Review: Wii Party (Wii)

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If there's anything that the Wii's software catalogue arguably doesn't really need more of, it's minigame compilations and party games. From Wii Sports to Rabbids to numerous others, "drought" is not the word. But lo and behold, along comes Nintendo and their Mii army with Wii Party, including 80+ minis presented in party- and board-game style similar to the popular Mario Party series. The end result may not convert those averse to the genre, but it's a solid bet for families and friends looking for their next game night fix.

Right off the bat, Wii Party's strong presentation strikes one as a very charming and diverse package. The slick, light-hearted Mii style that has become the signature of Nintendo's flagship Wii series looks as good as it ever has. The music is friendly and playful, and the announcer that greets you almost immediately (in the voice of the forbidden lovechild of a Sim and the Swedish Chef) is ever-eager to explain all of the rules and game types, of which there are quite a few. It's very easy to get into, with most everything accessible right off the bat and with a time estimate in the corner of each mode select. If you for some reason don't know what you'd like to play, there's a Suggestion menu item that lets you enter how many players you have and whether you want a short or long game.

Most types can be played with up to four people each wielding their own Wii Remote, with the AI stepping in to fill any empty spots in most cases. You can jump straight to individual minigames if you so choose, but the structured modes are where it's really at.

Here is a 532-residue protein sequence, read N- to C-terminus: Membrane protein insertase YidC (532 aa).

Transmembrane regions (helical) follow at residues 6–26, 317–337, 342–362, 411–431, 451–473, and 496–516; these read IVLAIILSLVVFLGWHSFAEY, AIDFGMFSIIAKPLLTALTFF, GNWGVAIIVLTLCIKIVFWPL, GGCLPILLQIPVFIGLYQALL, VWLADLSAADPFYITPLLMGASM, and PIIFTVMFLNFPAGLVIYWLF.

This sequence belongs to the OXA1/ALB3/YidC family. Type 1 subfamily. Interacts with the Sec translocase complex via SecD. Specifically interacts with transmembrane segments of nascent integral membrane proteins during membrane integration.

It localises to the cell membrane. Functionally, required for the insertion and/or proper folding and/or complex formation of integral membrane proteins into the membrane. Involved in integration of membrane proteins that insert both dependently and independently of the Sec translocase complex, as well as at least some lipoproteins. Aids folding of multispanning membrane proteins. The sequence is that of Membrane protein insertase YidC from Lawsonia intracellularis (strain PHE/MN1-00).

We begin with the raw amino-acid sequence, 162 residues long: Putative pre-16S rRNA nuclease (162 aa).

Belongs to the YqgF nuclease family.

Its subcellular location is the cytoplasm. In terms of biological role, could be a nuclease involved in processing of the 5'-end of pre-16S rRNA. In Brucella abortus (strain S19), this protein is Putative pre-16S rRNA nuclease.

Board Game Island is exactly as straightforward as it sounds: four players roll the dice and trot their way up a linear island-themed board, playing minigames for turn placement between each round. Winners are awarded special gold, silver or bronze dice for their next turn, allowing them to move farther along the board and closer to victory. This is essentially the Chutes and Ladders of Wii Party.

Globe Trot involves a bit more strategy as players are tasked with trekking the world to buy souvenir photos. Instead of dice, each player has a hand of cards that determine movement from one to three spaces. Winning minigames yields coins, which can be used to purchase not only the necessary souvenir photos but also special vehicle cards to travel further, or a plane or boat ticket to transport yourself across the world. After ten rounds the game goes into overtime with one last special, double-value souvenir photo up for grabs. It's hardly chess, but there's a bit more planning that goes into Globe Trot compared to any of the other modes on offer.

Bingo is, well, bingo, with the occasional minigame thrown in, and the victor is allowed to mark whatever square he or she chooses. Spin-Off comes with a giant wheel and makes use of a community banking system in addition to each player's wallet. Then there are simpler pair games like the Memory-esque Match-Up or the slightly more complicated Balance Boat, in which the outcome of a collaborative minigame determines the size of the two Miis to be placed on a wobbly boat.